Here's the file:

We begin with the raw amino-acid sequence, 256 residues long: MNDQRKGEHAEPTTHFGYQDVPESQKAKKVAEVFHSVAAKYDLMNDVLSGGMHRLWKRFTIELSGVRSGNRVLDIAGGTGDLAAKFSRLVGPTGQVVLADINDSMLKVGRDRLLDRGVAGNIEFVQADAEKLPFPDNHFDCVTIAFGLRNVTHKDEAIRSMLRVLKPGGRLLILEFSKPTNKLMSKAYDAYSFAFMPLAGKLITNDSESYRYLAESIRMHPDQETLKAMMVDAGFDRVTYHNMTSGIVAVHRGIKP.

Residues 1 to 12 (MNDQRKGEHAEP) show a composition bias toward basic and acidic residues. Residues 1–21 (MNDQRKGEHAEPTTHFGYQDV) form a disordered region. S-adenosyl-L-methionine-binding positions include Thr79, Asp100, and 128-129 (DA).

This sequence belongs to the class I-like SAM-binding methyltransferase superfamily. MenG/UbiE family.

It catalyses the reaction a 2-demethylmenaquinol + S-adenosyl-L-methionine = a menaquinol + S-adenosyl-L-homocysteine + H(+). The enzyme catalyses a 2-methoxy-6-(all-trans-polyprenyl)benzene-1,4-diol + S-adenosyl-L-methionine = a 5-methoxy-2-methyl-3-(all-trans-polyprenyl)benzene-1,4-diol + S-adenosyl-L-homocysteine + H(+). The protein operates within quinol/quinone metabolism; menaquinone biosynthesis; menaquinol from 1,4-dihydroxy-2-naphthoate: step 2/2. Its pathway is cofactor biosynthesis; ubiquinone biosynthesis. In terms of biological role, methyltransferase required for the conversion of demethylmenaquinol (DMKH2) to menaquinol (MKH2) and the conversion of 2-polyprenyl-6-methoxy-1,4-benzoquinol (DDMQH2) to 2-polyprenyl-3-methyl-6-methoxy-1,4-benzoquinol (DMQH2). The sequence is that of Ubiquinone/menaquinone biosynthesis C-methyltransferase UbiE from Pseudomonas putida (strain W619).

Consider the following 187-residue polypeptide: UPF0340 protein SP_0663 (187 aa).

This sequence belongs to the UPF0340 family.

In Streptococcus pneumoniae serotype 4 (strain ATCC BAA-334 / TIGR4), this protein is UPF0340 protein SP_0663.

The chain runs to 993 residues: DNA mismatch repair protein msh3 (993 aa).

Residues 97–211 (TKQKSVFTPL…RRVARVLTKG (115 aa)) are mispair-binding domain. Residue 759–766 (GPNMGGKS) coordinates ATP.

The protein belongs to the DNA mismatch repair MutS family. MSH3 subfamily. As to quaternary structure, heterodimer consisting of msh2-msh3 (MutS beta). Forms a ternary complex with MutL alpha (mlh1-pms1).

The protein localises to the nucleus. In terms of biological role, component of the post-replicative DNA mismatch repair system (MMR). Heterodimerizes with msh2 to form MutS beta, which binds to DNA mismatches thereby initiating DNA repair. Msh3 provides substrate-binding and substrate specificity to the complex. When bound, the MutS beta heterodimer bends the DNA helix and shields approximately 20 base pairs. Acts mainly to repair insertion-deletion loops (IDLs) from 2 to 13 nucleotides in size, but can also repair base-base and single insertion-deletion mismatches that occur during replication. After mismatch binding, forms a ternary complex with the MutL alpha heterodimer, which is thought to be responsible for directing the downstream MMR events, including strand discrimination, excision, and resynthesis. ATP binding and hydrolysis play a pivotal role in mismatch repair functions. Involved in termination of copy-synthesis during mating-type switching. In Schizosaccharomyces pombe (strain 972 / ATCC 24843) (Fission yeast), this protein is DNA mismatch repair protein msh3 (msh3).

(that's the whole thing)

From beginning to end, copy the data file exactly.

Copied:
We begin with the raw amino-acid sequence, 256 residues long: MNDQRKGEHAEPTTHFGYQDVPESQKAKKVAEVFHSVAAKYDLMNDVLSGGMHRLWKRFTIELSGVRSGNRVLDIAGGTGDLAAKFSRLVGPTGQVVLADINDSMLKVGRDRLLDRGVAGNIEFVQADAEKLPFPDNHFDCVTIAFGLRNVTHKDEAIRSMLRVLKPGGRLLILEFSKPTNKLMSKAYDAYSFAFMPLAGKLITNDSESYRYLAESIRMHPDQETLKAMMVDAGFDRVTYHNMTSGIVAVHRGIKP.

Residues 1 to 12 (MNDQRKGEHAEP) show a composition bias toward basic and acidic residues. Residues 1–21 (MNDQRKGEHAEPTTHFGYQDV) form a disordered region. S-adenosyl-L-methionine-binding positions include Thr79, Asp100, and 128-129 (DA).

This sequence belongs to the class I-like SAM-binding methyltransferase superfamily. MenG/UbiE family.

It catalyses the reaction a 2-demethylmenaquinol + S-adenosyl-L-methionine = a menaquinol + S-adenosyl-L-homocysteine + H(+). The enzyme catalyses a 2-methoxy-6-(all-trans-polyprenyl)benzene-1,4-diol + S-adenosyl-L-methionine = a 5-methoxy-2-methyl-3-(all-trans-polyprenyl)benzene-1,4-diol + S-adenosyl-L-homocysteine + H(+). The protein operates within quinol/quinone metabolism; menaquinone biosynthesis; menaquinol from 1,4-dihydroxy-2-naphthoate: step 2/2. Its pathway is cofactor biosynthesis; ubiquinone biosynthesis. In terms of biological role, methyltransferase required for the conversion of demethylmenaquinol (DMKH2) to menaquinol (MKH2) and the conversion of 2-polyprenyl-6-methoxy-1,4-benzoquinol (DDMQH2) to 2-polyprenyl-3-methyl-6-methoxy-1,4-benzoquinol (DMQH2). The sequence is that of Ubiquinone/menaquinone biosynthesis C-methyltransferase UbiE from Pseudomonas putida (strain W619).

Consider the following 187-residue polypeptide: UPF0340 protein SP_0663 (187 aa).

This sequence belongs to the UPF0340 family.

In Streptococcus pneumoniae serotype 4 (strain ATCC BAA-334 / TIGR4), this protein is UPF0340 protein SP_0663.

The chain runs to 993 residues: DNA mismatch repair protein msh3 (993 aa).

Residues 97–211 (TKQKSVFTPL…RRVARVLTKG (115 aa)) are mispair-binding domain. Residue 759–766 (GPNMGGKS) coordinates ATP.

The protein belongs to the DNA mismatch repair MutS family. MSH3 subfamily. As to quaternary structure, heterodimer consisting of msh2-msh3 (MutS beta). Forms a ternary complex with MutL alpha (mlh1-pms1).

The protein localises to the nucleus. In terms of biological role, component of the post-replicative DNA mismatch repair system (MMR). Heterodimerizes with msh2 to form MutS beta, which binds to DNA mismatches thereby initiating DNA repair. Msh3 provides substrate-binding and substrate specificity to the complex. When bound, the MutS beta heterodimer bends the DNA helix and shields approximately 20 base pairs. Acts mainly to repair insertion-deletion loops (IDLs) from 2 to 13 nucleotides in size, but can also repair base-base and single insertion-deletion mismatches that occur during replication. After mismatch binding, forms a ternary complex with the MutL alpha heterodimer, which is thought to be responsible for directing the downstream MMR events, including strand discrimination, excision, and resynthesis. ATP binding and hydrolysis play a pivotal role in mismatch repair functions. Involved in termination of copy-synthesis during mating-type switching. In Schizosaccharomyces pombe (strain 972 / ATCC 24843) (Fission yeast), this protein is DNA mismatch repair protein msh3 (msh3).